The steady drum beat of people dying from overdoses plays on, and the pace is quickening.
A person died from an overdose roughly once every two weeks in Cumberland County in 2013.
A person has died from an overdose once every four days so far in the county in 2017.
Last year, 66 people died of drug overdoses in Cumberland County, according to Coroner Charley Hall. As of Nov. 8, that number sits at 74 and climbing for the county this year.
Current policies have not stemmed the rising tide of deaths attributed to opiates and, to some degree, may have contributed to it.
In February, former Pennsylvania Physician General Dr. Carrie DeLone told The Sentinel that an increase in deaths from heroin overdoses was expected with the implementation of the state’s prescription drug monitoring program and efforts to restrict over-prescribing painkillers like OxyContin.
If current policy has not solved the overdose crisis, is there a different approach?
“Harm reduction is basically the idea of understanding where people are and to move them away from more risk to less risk,” said Leo Beletsky, associate professor of law and health sciences at Northeastern University School of Law. “You’re trying to move people away from more risk and more harm towards less risk and less harm.”
Harm reduction policies are not exclusive to drug use. Easy access to condoms, which has been shown to reduce sexually transmitted diseases, is an example of non-drug-use harm reduction response to a public health issue, Beletsky said.
These policies aim to reduce the risk and harm of drug use through things like the proliferation of the overdose reversing drug Naloxone, implementation of safe consumption facilities and easy access to medication-assisted treatment like methadone and Suboxone.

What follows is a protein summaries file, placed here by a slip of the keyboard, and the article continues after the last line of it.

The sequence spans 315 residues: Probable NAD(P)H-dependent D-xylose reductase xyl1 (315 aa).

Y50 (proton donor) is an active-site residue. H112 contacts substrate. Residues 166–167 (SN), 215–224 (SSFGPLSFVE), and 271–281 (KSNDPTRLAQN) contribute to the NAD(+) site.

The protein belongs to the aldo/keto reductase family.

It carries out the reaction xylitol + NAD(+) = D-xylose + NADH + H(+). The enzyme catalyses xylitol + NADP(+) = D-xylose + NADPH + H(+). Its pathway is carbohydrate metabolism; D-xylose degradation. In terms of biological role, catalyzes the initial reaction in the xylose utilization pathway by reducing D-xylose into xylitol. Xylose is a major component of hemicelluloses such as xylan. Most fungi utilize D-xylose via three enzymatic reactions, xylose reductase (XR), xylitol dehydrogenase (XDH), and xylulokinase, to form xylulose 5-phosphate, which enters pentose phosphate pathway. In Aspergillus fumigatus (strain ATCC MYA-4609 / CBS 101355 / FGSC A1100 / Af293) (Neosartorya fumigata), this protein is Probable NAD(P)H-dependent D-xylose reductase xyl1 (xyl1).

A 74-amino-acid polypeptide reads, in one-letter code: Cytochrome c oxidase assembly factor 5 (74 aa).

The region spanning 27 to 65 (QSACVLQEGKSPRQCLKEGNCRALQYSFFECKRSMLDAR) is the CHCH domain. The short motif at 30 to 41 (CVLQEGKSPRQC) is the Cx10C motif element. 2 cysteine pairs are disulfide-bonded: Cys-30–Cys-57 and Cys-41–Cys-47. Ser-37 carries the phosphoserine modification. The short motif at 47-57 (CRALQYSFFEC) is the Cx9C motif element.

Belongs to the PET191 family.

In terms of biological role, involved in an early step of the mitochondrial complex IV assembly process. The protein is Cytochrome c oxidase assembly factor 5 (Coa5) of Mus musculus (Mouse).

“We’ve often had a little bit of puritanical approach to things where we assume that just by wishing that something didn’t exist that can make it go away,” Beletsky said. “Like the fact that teens have sex or the fact that people use illegal drugs, these kinds of simple facts of life, we can just acknowledge they exist. Once we acknowledge that they exist, we can help people figure out how to make healthier choices.”
One of the only harm-reduction policies that has gained widespread use in Pennsylvania is the proliferation of naloxone, sometimes referred to by the brand name Narcan.
Naloxone is a drug that is administered to a person in the midst of an overdose to reverse the effects of opiates.
Policymakers have made access to naloxone easier as the overdose crisis has worsened. Recently, lawmakers made it easier for law enforcement officers to carry the overdose-reversing drug, and Gov. Tom Wolf announced efforts to allow residents to buy the drug at most pharmacies.
“We need to be the Band-Aid with naloxone so the other pieces work too. Recovery is a multistep, long-term process,” Cumberland Goodwill EMS Assistant Chief Nathan Harig said. “I understand that many people are looking for the quick fix, but the quick fix of pain relief through opioids caused this crisis.”
Cumberland Goodwill EMS has administered more than 170 doses of naloxone so far this year to nearly 100 patients, according to Harig.